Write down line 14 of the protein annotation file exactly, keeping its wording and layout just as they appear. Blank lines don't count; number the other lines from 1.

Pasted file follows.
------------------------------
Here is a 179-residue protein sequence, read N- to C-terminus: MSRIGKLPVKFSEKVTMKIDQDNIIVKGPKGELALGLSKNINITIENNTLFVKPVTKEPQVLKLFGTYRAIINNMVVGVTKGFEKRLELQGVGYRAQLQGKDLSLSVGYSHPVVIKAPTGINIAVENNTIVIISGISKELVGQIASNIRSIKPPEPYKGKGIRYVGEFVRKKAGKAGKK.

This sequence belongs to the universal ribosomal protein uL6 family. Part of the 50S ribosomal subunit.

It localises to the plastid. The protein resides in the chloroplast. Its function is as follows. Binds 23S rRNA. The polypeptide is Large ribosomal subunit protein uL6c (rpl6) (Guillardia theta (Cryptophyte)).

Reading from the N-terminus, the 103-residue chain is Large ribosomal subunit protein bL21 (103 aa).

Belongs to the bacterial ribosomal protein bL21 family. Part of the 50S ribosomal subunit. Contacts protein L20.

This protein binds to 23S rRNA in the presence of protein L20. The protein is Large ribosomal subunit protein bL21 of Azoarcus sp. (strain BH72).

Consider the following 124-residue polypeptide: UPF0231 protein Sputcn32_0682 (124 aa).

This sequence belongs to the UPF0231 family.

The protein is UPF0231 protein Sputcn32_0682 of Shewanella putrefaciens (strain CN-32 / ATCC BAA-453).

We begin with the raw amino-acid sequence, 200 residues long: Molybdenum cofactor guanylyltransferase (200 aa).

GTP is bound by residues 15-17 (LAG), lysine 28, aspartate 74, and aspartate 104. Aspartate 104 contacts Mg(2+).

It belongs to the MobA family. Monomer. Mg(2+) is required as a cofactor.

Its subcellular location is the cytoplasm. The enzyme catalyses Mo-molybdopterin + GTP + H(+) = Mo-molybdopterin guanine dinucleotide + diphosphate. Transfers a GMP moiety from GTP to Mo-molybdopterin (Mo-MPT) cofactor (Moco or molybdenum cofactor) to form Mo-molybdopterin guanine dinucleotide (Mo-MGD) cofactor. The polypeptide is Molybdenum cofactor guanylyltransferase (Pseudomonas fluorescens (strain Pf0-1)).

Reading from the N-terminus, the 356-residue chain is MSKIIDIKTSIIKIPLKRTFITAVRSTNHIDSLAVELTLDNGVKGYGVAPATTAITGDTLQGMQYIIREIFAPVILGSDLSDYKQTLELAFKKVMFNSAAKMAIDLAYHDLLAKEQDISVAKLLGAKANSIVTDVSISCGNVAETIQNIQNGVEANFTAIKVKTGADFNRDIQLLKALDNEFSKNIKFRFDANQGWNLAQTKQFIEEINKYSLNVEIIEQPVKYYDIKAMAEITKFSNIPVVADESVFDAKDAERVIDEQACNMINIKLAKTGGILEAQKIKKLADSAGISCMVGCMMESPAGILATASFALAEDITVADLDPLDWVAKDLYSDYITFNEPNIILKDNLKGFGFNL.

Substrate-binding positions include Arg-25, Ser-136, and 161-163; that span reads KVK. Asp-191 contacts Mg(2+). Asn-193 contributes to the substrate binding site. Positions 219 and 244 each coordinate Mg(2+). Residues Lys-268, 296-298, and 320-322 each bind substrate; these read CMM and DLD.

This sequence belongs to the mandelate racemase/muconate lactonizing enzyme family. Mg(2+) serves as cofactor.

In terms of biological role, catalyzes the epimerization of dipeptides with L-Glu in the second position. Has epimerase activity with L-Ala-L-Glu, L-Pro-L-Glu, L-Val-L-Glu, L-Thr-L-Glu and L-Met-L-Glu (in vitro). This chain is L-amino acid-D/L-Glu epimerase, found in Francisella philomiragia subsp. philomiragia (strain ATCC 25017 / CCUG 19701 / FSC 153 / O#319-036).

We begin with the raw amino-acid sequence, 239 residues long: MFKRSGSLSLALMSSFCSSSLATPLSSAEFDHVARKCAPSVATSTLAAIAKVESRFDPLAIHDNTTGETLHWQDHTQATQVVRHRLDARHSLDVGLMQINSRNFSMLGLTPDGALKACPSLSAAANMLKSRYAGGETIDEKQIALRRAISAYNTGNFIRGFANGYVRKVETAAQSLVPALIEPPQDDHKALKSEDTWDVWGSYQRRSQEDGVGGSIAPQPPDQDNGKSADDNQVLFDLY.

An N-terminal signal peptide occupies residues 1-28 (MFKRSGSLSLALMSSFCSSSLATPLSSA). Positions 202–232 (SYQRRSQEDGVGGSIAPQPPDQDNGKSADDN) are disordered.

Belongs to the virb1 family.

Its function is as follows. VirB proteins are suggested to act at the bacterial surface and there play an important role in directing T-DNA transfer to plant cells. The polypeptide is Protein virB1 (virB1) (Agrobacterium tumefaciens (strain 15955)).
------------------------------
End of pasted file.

Reading from the N-terminus, the 356-residue chain is MSKIIDIKTSIIKIPLKRTFITAVRSTNHIDSLAVELTLDNGVKGYGVAPATTAITGDTLQGMQYIIREIFAPVILGSDLSDYKQTLELAFKKVMFNSAAKMAIDLAYHDLLAKEQDISVAKLLGAKANSIVTDVSISCGNVAETIQNIQNGVEANFTAIKVKTGADFNRDIQLLKALDNEFSKNIKFRFDANQGWNLAQTKQFIEEINKYSLNVEIIEQPVKYYDIKAMAEITKFSNIPVVADESVFDAKDAERVIDEQACNMINIKLAKTGGILEAQKIKKLADSAGISCMVGCMMESPAGILATASFALAEDITVADLDPLDWVAKDLYSDYITFNEPNIILKDNLKGFGFNL.